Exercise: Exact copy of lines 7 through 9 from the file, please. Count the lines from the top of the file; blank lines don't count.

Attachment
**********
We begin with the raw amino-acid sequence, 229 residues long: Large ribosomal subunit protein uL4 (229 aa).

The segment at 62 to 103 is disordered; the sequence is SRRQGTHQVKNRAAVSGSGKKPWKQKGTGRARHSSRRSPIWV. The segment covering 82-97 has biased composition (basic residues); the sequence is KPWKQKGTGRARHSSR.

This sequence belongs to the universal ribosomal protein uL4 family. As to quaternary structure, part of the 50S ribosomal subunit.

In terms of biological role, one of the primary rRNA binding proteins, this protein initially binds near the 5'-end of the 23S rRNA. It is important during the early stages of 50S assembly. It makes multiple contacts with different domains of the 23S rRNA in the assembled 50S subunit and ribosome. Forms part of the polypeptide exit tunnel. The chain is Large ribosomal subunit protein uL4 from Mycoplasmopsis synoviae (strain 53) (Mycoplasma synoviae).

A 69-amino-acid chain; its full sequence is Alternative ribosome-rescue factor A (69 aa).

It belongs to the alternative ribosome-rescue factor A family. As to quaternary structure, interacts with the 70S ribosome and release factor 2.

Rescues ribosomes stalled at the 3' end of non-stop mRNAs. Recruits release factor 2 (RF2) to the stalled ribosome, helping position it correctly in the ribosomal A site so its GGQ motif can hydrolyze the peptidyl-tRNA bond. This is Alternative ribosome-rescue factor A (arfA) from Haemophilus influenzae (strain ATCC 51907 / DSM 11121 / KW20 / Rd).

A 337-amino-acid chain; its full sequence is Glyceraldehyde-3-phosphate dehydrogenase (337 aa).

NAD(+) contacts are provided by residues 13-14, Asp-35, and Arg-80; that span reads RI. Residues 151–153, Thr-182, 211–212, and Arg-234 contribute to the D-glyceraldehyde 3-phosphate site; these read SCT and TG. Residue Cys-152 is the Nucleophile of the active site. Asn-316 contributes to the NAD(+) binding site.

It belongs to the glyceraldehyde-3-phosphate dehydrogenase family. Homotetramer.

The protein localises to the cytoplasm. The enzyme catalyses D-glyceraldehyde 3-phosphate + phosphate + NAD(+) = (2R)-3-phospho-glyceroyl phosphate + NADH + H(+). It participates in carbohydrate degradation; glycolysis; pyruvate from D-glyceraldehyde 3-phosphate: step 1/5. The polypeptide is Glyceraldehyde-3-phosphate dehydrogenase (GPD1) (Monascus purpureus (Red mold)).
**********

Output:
Rescues ribosomes stalled at the 3' end of non-stop mRNAs. Recruits release factor 2 (RF2) to the stalled ribosome, helping position it correctly in the ribosomal A site so its GGQ motif can hydrolyze the peptidyl-tRNA bond. This is Alternative ribosome-rescue factor A (arfA) from Haemophilus influenzae (strain ATCC 51907 / DSM 11121 / KW20 / Rd).

A 337-amino-acid chain; its full sequence is Glyceraldehyde-3-phosphate dehydrogenase (337 aa).

NAD(+) contacts are provided by residues 13-14, Asp-35, and Arg-80; that span reads RI. Residues 151–153, Thr-182, 211–212, and Arg-234 contribute to the D-glyceraldehyde 3-phosphate site; these read SCT and TG. Residue Cys-152 is the Nucleophile of the active site. Asn-316 contributes to the NAD(+) binding site.